International intelligence agencies warned Sri Lankan officials of a possible attack April 4, and the Defense Ministry included the name of National Thowfeek Jamaath in a warning to the police chief on April 9, Senaratne said Monday.
Senaratne said Wickremesinghe and his Cabinet were unaware of the intelligence until after the attacks because of political dysfunction. Wickremesinghe and President Maithripala Sirisena have been feuding.
SRI LANKA BOMBINGS: What we know now
In a live address to the nation late Tuesday, Sirisena said he was kept in the dark on the intelligence about the planned attacks and vowed to “take stern action” against the officials who failed to share the information. He pledged “a complete restructuring” of the security forces.
Defense Secretary Hemasiri Fernando told the BBC that the intelligence "never indicated it was going to be an attack of this magnitude.''
"They were talking about isolated, one or two incidents. Not like this," he said.
President Sirisena said he gave the military wartime powers to arrest suspects. The military has not had such sweeping power since the country's 26-year civil war, which ended in 2009.
The government blocked access to online sites Facebook, WhatsApp and Instagram after the blasts, adding to the confusion and sense of chaos in parts of the country as residents and visitors sought assurance that the danger had passed. A nationwide state of emergency began at midnight Monday.
The bombers were all Sri Lankan, authorities said, but international influence is suspected.
''We, certainly the security apparatus, are of the view there are foreign links, and some of the evidence points to that,'' Wickremesinghe said. "So if the IS (Islamic State) claimed it, we will be following up on this claim."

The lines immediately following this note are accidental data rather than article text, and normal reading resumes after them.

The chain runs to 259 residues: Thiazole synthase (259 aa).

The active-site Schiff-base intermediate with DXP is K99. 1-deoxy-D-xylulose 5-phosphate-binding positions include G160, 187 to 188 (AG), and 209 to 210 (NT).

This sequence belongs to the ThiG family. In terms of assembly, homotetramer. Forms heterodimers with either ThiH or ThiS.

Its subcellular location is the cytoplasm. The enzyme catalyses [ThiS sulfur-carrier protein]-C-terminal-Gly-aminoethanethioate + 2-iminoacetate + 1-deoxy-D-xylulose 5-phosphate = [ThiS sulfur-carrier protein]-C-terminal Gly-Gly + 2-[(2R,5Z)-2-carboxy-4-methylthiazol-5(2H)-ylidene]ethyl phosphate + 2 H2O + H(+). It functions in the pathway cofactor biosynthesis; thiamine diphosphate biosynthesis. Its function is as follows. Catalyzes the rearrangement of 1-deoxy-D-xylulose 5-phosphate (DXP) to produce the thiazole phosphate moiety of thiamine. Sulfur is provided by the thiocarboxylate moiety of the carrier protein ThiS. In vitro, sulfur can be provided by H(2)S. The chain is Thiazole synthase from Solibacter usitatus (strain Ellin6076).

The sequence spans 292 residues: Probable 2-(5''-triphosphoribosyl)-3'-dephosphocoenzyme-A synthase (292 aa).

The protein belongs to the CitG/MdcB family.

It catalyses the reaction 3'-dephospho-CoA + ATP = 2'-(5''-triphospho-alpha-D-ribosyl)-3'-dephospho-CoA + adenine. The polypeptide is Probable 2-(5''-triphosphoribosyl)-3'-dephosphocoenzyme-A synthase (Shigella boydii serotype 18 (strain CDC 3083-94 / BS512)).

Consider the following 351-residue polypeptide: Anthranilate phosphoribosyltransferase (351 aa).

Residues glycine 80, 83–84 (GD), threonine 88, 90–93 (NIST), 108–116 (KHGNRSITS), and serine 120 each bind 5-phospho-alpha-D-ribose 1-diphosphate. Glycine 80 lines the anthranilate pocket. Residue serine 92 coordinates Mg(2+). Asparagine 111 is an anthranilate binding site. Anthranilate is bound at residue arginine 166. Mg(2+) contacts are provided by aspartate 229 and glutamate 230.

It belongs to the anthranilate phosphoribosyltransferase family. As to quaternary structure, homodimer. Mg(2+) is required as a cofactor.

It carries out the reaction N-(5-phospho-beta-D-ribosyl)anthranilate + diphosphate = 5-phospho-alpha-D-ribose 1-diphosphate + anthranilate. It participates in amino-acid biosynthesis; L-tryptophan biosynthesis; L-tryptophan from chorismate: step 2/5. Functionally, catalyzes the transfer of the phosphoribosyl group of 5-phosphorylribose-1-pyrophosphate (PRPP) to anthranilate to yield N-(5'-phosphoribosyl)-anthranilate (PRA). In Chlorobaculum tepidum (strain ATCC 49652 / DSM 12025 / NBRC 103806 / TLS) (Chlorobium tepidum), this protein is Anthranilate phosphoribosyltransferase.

Wickremesinghe warned there are more explosives and militants “out there.”
Police said 40 suspects had been arrested as of early Tuesday, including the driver of a van allegedly used by suicide bombers.
A total of nine bombings took place Sunday in the deadliest instance of violence in Sri Lanka since the civil war ended.
4 Americans killed
At least four Americans were among the dead, the U.S. State Department said.
The first American identified among the victims was Dieter Kowalski, 40, a Wisconsin native living in Colorado.
The U.S. State Department issued a travel advisory warning Americans to "exercise increased caution" because of terrorism concerns.
Sri Lankan authorities planned to brief foreign diplomats and receive assistance from the FBI and other foreign intelligence-gathering agencies.
Most of the dead were Sri Lankan, many of them members of the Christian minority. At least 30 foreign tourists were killed in the attacks. Victims from the United Kingdom, India, Australia, China, Japan, Spain and Portugal were confirmed.
The United Nations children’s agency said at least 45 minors were killed.
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Contributing: Jordyn Noennig, Milwaukee Journal Sentinel; Jane Onyanga-Omara, USA TODAY; The Associated Press
This article originally appeared on USA TODAY: FBI and US military personnel arrive in Sri Lanka to help investigate bombings